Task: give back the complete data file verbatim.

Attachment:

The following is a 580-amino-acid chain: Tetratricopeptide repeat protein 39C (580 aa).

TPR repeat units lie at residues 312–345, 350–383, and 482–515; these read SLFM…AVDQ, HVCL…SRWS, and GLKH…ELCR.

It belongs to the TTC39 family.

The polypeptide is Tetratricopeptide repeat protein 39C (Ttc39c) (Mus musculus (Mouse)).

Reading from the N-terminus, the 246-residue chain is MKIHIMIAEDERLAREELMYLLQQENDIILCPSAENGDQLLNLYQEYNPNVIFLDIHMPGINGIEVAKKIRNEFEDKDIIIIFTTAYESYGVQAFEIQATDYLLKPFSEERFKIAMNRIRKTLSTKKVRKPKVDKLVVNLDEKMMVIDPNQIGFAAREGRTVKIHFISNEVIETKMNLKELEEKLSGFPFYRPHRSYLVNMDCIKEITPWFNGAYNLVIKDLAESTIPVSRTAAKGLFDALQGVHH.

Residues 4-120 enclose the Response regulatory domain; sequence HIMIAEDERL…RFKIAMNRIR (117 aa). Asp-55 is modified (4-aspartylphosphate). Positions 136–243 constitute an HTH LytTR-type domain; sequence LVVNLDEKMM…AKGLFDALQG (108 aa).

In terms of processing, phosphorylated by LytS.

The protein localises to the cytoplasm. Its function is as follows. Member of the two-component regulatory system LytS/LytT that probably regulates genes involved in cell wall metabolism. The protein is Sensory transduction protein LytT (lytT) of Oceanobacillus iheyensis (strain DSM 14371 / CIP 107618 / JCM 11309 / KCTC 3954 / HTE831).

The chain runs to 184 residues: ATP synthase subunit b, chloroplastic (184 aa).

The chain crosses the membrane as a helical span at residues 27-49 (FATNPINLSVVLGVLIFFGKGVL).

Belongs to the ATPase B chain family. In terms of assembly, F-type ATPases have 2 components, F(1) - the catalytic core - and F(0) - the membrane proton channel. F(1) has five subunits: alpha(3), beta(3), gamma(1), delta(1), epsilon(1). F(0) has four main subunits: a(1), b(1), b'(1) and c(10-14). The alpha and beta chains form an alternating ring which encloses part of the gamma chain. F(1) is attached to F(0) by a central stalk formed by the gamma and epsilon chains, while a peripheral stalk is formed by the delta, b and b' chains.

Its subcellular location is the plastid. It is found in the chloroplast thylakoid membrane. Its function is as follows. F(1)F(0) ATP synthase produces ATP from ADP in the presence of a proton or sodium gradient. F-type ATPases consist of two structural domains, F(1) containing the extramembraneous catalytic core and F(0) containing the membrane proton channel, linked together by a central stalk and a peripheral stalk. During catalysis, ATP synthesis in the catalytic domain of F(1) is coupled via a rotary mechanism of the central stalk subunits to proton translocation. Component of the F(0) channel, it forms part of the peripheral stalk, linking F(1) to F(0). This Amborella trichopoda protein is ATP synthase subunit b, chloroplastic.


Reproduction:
The following is a 580-amino-acid chain: Tetratricopeptide repeat protein 39C (580 aa).

TPR repeat units lie at residues 312–345, 350–383, and 482–515; these read SLFM…AVDQ, HVCL…SRWS, and GLKH…ELCR.

It belongs to the TTC39 family.

The polypeptide is Tetratricopeptide repeat protein 39C (Ttc39c) (Mus musculus (Mouse)).

Reading from the N-terminus, the 246-residue chain is MKIHIMIAEDERLAREELMYLLQQENDIILCPSAENGDQLLNLYQEYNPNVIFLDIHMPGINGIEVAKKIRNEFEDKDIIIIFTTAYESYGVQAFEIQATDYLLKPFSEERFKIAMNRIRKTLSTKKVRKPKVDKLVVNLDEKMMVIDPNQIGFAAREGRTVKIHFISNEVIETKMNLKELEEKLSGFPFYRPHRSYLVNMDCIKEITPWFNGAYNLVIKDLAESTIPVSRTAAKGLFDALQGVHH.

Residues 4-120 enclose the Response regulatory domain; sequence HIMIAEDERL…RFKIAMNRIR (117 aa). Asp-55 is modified (4-aspartylphosphate). Positions 136–243 constitute an HTH LytTR-type domain; sequence LVVNLDEKMM…AKGLFDALQG (108 aa).

In terms of processing, phosphorylated by LytS.

The protein localises to the cytoplasm. Its function is as follows. Member of the two-component regulatory system LytS/LytT that probably regulates genes involved in cell wall metabolism. The protein is Sensory transduction protein LytT (lytT) of Oceanobacillus iheyensis (strain DSM 14371 / CIP 107618 / JCM 11309 / KCTC 3954 / HTE831).

The chain runs to 184 residues: ATP synthase subunit b, chloroplastic (184 aa).

The chain crosses the membrane as a helical span at residues 27-49 (FATNPINLSVVLGVLIFFGKGVL).

Belongs to the ATPase B chain family. In terms of assembly, F-type ATPases have 2 components, F(1) - the catalytic core - and F(0) - the membrane proton channel. F(1) has five subunits: alpha(3), beta(3), gamma(1), delta(1), epsilon(1). F(0) has four main subunits: a(1), b(1), b'(1) and c(10-14). The alpha and beta chains form an alternating ring which encloses part of the gamma chain. F(1) is attached to F(0) by a central stalk formed by the gamma and epsilon chains, while a peripheral stalk is formed by the delta, b and b' chains.

Its subcellular location is the plastid. It is found in the chloroplast thylakoid membrane. Its function is as follows. F(1)F(0) ATP synthase produces ATP from ADP in the presence of a proton or sodium gradient. F-type ATPases consist of two structural domains, F(1) containing the extramembraneous catalytic core and F(0) containing the membrane proton channel, linked together by a central stalk and a peripheral stalk. During catalysis, ATP synthesis in the catalytic domain of F(1) is coupled via a rotary mechanism of the central stalk subunits to proton translocation. Component of the F(0) channel, it forms part of the peripheral stalk, linking F(1) to F(0). This Amborella trichopoda protein is ATP synthase subunit b, chloroplastic.